Patrick Carnes developed the term to describe "the misuse of fear, excitement, sexual feelings, and sexual physiology to entangle another person." A simpler and more encompassing definition is that traumatic bonding is: "a strong emotional attachment between an abused person and his or her abuser, formed as a result of the cycle of violence."
Bonding is a normal and natural occurrence between people in an interpersonal relationship that grows over time, strengthened by doing things together, participating in major life events together and experiencing good and bad times together.
Bonding in abusive relationships
Unhealthy, or traumatic bonding, occurs between people in an abusive relationship. The bond is stronger for people who have grown up in abusive households because it seems to be a normal part of relationships.
Initially the person that had become an abuser was inconsistent in approach, which developed into an intensity perhaps not matched in other relationships of the victim. The longer a relationship continues, the more difficult it is for people to leave the abusers with whom they have bonded.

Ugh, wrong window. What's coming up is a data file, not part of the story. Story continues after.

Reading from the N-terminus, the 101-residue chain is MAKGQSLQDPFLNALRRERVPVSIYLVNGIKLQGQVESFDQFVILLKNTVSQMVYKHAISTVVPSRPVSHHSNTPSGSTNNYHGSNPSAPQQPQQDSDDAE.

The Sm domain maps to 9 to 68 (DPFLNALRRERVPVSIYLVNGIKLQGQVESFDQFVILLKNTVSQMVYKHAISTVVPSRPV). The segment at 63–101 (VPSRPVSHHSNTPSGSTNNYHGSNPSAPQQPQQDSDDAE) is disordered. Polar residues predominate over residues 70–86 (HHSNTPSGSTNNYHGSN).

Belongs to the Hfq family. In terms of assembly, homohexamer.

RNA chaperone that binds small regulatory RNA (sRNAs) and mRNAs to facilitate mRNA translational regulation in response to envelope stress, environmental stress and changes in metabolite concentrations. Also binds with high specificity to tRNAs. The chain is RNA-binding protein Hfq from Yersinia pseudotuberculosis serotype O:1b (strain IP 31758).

- Chrissie Sanderson. Counselling Survivors of Domestic Abuse. Jessica Kingsley Publishers; 15 June 2008. ISBN 978-1-84642-811-1. p. 84.
- Trauma bonding. Abuse and relationships. Retrieved April 20, 2014.
- Wendy Austin; Mary Ann Boyd. Psychiatric and Mental Health Nursing for Canadian Practice. Lippincott Williams & Wilkins; 1 January 2010. ISBN 978-0-7817-9593-7. p. 67.
- Why does my child keep returning to the abusers?. PACE UK. Retrieved April 20, 2014.
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- Patrick Carnes, Ph.D.. The Betrayal Bond: Breaking Free of Exploitive Relationships. Health Communications, Incorporated; 1 January 2010. ISBN 978-0-7573-9719-6.
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